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Started by Eligelis on Aug 12, 2021 2:06:07 PM
Six days and seven nights in the Northern Pennines

I've got a week booked (Monday to Monday) in mid September in an AirB&B apartment in the Northern Pennines, just south of Alston.

There's a lot I want to do and see, to both the west (Lakes and Carlisle) and East Newcastle, Durham and Northumbrian wilds, and only 6 days to do it in.

I was thinking 2 days each for the east and west, one for the local area and the wall, and one "slightly" calmer day looking around the immediate area.

Can anyone suggest particular places that can be taken in as part of days out in these areas?

I'm looking to include Lindisfarne in one of the NE days, and the Lakes (in general) will be the focus of one of the westerly days, and am open to further suggestions.

Personally I wish I had at least another few days, but it is what it is.

ReverendBlueJeans - 12 Aug 2021 14:37:24 (#1 of 17)

The Lakes deserve several days but the Ullswater boats are handy from where you are. If you're into walking, though, where you are is a great place to start, no travelling and with 1500ft + of a start.

You'll know, of course, of the wee railway from ALston. There's a terrific pub restaurant at Melmerby. For a wet day, consider Carlisle - Tullie House is a fantastic museum and the Cathedral is well worth a visit.

Then there's Hadrian's Wall. Housesteads and Birdoswald are great, and Lanercost Priory is fab, too. So schedule a 'north' day...

Wildcard - wee village of Wetheral, first stop on the train from Carlisle on Newcastle line. Station picturesque and partly listed, walk from there across the amazing Eden viaduct. There are National Trust woods leading down to the river where you see across to the monumental gardens of Corby Castle and its caves. There's an English Heritage priory gateway, a village green, red squirrels. If I'm based in Carlisle I always hop on a train and spend a couple of hours there.

TommyDGNR8 - 12 Aug 2021 14:40:44 (#2 of 17)

Lindisfarne is, quite frankly, more trouble than it's worth but, if you're set on it, check the tide times well in advance to figure out when in your trip it will best fit in, and allow penty time to actually get there - those roads can be slooooow.

While you're in that corner, allow a few hours to visit Barter Books at Alnwick.

DesEsseintes - 12 Aug 2021 14:42:13 (#3 of 17)

Alston to Lindisfarne sounds like a long way to me but if you like driving.

Eligelis - 12 Aug 2021 14:43:35 (#4 of 17)

Cheers Padre. I was aware of the railway, and definitely planned a trip - Similarly with Carlisle

The "North day" idea sounds splendid, I'll look those places up.

I haven't forgotten that you once - so very very long ago on GuT - challenged me to spent a night or two camping on Rannock Moor...

Eligelis - 12 Aug 2021 14:45:58 (#5 of 17)

Tommy and Des: I' suspect that you're right: it is a long way to Lindisfarne and Alnwick, but I'm thinking if I combine them with a drive around the countryside itself, I could have a full day of seeing completely new places.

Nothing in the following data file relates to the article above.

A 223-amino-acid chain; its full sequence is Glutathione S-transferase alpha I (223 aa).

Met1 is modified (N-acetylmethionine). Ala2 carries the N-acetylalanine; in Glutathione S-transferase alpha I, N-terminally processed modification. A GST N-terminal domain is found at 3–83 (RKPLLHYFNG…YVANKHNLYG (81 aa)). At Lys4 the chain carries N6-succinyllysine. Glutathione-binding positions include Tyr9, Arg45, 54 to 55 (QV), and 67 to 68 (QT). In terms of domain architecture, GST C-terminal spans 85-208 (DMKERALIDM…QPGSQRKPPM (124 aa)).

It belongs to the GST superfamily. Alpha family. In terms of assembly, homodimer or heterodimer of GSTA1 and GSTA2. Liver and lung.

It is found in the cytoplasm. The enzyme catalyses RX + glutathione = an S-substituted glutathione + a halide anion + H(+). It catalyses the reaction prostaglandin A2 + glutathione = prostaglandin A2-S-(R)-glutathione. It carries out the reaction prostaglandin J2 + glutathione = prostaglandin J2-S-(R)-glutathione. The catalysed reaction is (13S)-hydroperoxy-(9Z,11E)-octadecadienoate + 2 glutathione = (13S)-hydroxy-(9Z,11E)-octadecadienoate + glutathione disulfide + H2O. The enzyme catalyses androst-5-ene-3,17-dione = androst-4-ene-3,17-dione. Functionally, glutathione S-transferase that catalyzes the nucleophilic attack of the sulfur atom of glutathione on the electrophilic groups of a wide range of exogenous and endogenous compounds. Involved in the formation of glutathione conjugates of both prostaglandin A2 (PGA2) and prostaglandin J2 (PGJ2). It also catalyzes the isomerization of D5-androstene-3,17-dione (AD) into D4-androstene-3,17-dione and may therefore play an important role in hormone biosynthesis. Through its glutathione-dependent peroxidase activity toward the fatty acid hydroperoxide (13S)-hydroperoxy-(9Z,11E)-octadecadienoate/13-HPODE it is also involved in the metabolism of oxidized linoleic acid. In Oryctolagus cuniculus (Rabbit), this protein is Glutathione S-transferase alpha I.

Admittedly, all very briefly.

Zugunruhe1 - 12 Aug 2021 14:55:30 (#6 of 17)

Castlerigg Stone Circle near Keswick. After, you can pop into the town for lunch or have a walk round the lake (Derwentwater).

staticgirl - 12 Aug 2021 14:58:30 (#7 of 17)

This whole holiday sounds like my idea of heaven. It's like a taster menu for future holidays too.

Eligelis - 12 Aug 2021 15:26:00 (#8 of 17)

the apartment I have is a converted suite of Sunday school rooms from an ex-Wesleyan Chapel; with only a few other buildings around. five minutes walk to the south are the banks of south Tyne, and the Pennine way.

Whilst I'm there I'll be having some peace and quiet as well.

DesEsseintes - 12 Aug 2021 15:56:40 (#9 of 17)

The Sunday School rooms in the Wesleyan Reform Chapel where my dad grew up were massive.

Lake District is always busy - unless you really want to go to Windermere stick to the north maybe.

ReverendBlueJeans - 12 Aug 2021 16:02:50 (#10 of 17)

While you're in that corner, allow a few hours to visit Barter Books at Alnwick.


Eligelis - 12 Aug 2021 16:19:44 (#11 of 17)

There was - back in the 80s a second hand boookshop in the Pannier Market attached to the Eldon Centre in Newcastle. I attribute my long-time passion for historic maps to a visit and purchases made there in my very early 20s.

I'm not entirely sure the marketplace itself is still there, but I'd love it if it was.

Eligelis - 12 Aug 2021 16:45:12 (#12 of 17)

Dessess, that's a good point about the Lakes, thanks. I may combine a tour of the northern area with a trip around via Penrith and Carlisle (Although that seems a massively packed day).

FGBFGB - 12 Aug 2021 16:55:57 (#13 of 17)

The 18th century planned village at Lowther - like Bath, if Bath were a hamlet. The strange arts and crafts church at Wreay*. The Anglian cross at Bewcastle, in the wild north of Cumberland. Stalwarts Pele, overlooking the Allen Gorge south of Haydon Bridge. The Anglo Saxon crypt chambers at Hexham Abbey, built with stone from the Roman Wall. The Golden Lion at Allendale Town.

  • nb there are two Wreays in Cumbria, with different pronunciations. This one is near Penrith.

Dubris - 12 Aug 2021 17:30:10 (#14 of 17)

I was just about to mention Lowther Castle, which might catch Eli's imagination in the way it did mine:

FGBFGB - 13 Aug 2021 21:57:01 (#15 of 17)

The church is in the Wreay near Carlisle, not the Penrith one.

Eligelis - 14 Sep 2021 15:38:14 (#16 of 17)

I arrived yesterday at my Airbnb, and after spending a lazy morning, am currently in hexham.

Tomorrow I'm off to view the lakes, if not too rainy, or Carlisle if it is.

JohnIlly - 14 Sep 2021 15:44:18 (#17 of 17)

The weather's looking good for tomorrow.

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